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Erie County: Make your living spaces safer during National Healthy Homes Month


Fri, Jun 19th 2020 07:40 am

Erie County Department of Health offers common-sense ways to reduce risk of injury from home hazards

With so many people now spending a significant amount of time at home, the Erie County Department of Health is urging homeowners and renters to reduce the risk of preventable injuries inside the home during National Healthy Homes Month in June.

“Homes and the people who live there change over time,” Erie County Commissioner of Health Dr. Gale Burstein said. “That is why it is important to make a habit of checking your house or apartment for safety concerns.”

She continued, “Erie County residents should take time and carefully examine their home or apartment, inside and outside. They can ask themselves, are there repairs that affect household systems like plumbing, electricity or the roof, walls and foundation? Or, ‘What improvements can I make to reduce the risk that someone who lives here could get hurt?’ ”

Fire Safety

Install smoke detectors on every level of your home, including the basement, inside every bedroom and outside every sleeping area. Test batteries monthly. Replace batteries twice each year in older smoke detectors, and consider upgrading new smoke detectors with a 10-year sealed and non-removable battery. Keep lighters, matches and candles out of the reach of children. Have at least one fire extinguisher in your home and make sure adults and older children know how to use it.

Medication Safety and Hazardous Household Materials

Reduce the chance of a poisoning or overdose by keeping over-the-counter and prescription medications up and away, out of reach of children and pets. Medications should be kept in their original containers, and disposed of once they expire or if they are not used.

Erie County has free community kiosks that accept unused or expired medications and needles. Visit www.erie.gov/health for these sites.

Similarly, cleaning supplies like bleach and hazardous household materials should be kept in secure locations, away from light, heat and flame. Examples of hazardous household materials include:

√ Automotive: waste automotive fluid, gasoline, antifreeze, brake and transmission fluids

√ Paints and solvents (latex paint will not be accepted through the county’s hazardous waste disposal program)

√ Pesticides, fertilizers, pool chemicals, bleach

Dispose of hazardous household waste through collection programs through Erie County. Do not pour this material down a toilet, sink or sewer. More information on those is available at https://www.erie.gov/recycling/

Slips and Falls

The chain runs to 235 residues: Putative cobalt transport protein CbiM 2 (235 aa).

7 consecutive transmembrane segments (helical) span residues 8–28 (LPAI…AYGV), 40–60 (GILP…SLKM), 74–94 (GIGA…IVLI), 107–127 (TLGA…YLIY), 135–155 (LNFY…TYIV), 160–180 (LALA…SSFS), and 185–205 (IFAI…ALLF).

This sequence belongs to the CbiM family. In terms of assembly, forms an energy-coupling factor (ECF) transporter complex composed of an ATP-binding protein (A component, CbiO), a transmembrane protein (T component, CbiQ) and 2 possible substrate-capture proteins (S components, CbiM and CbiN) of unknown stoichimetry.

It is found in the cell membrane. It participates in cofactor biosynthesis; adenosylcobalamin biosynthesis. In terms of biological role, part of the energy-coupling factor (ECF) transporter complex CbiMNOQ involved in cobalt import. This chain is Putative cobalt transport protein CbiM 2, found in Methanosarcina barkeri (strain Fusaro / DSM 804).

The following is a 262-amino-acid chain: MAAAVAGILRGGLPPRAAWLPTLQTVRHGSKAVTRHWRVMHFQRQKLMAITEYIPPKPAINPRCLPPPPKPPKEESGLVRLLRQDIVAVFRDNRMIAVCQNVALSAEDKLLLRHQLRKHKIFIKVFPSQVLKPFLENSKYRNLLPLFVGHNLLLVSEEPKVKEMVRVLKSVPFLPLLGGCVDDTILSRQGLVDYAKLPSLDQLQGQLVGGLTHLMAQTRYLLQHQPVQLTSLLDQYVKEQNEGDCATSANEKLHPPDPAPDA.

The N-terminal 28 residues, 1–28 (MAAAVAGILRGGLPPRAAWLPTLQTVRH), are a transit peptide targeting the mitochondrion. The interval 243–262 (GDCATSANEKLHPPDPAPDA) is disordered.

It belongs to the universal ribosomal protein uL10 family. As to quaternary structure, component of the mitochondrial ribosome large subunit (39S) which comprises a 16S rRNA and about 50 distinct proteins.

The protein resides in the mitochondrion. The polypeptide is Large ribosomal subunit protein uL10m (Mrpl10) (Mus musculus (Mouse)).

Trips and falls inside and outside the home can cause serious injury. Remove trip hazards like loose rugs; use stools and ladders carefully; install grab bars and railings for older adults; make sure stairways are well-lit and clear of objects; inspect outdoor walkways and stairs for trip hazards like cracks, tree roots and debris.

Home safety assessments through the Erie County Department of Senior Services are currently not available. Until those assessments resume, ECDSS can mail a free home safety assessment tool (booklet) on request. This contains checklists, product recommendations, instructions and tips for falls prevention for a homeowner or caregiver to review. Call 716-858-8526 or email [email protected] to request this booklet.

Indoor Air Quality

Eliminate second-hand tobacco smoke, carbon monoxide and dust mites. Don’t let anyone smoke in your home or near doors and windows.

Carbon monoxide is an odorless, colorless gas that is known as “The Invisible Killer.” Make sure exhaust from all fuel-burning devices, such as furnaces and hot water tanks, is vented properly to the outside air. Install CO detectors on every level and in every sleeping area. Test carbon monoxide detectors monthly and replace batteries twice each year.

Child Safety

The COVID-19 pandemic has disrupted the care arrangements for many children and families. For anyone who has children living or visiting their home, inspect your home with a child’s curiosity. In the kitchen, make sure sharp utensils are out of reach and lower cabinets are secured. Install guards or locks on stove or oven controls that a young child may reach.

In other parts of the house, look at doors and windows to make sure locks are working, and any cords for blinds or window coverings are secure and out of reach. Cover unused electrical outlets with child-safe plugs and secure long cords to prevent tripping. Bookshelves, televisions and other furniture should be anchored to walls to prevent tipping.

For households with a pool or pond, homeowners should take precautions to control access with fences or self-latching gates.

The Centers for Disease Control and Prevention has a fact-filled website for child safety at https://www.cdc.gov/safechild/.

Anchorit.gov is a resource for securing televisions and furniture.

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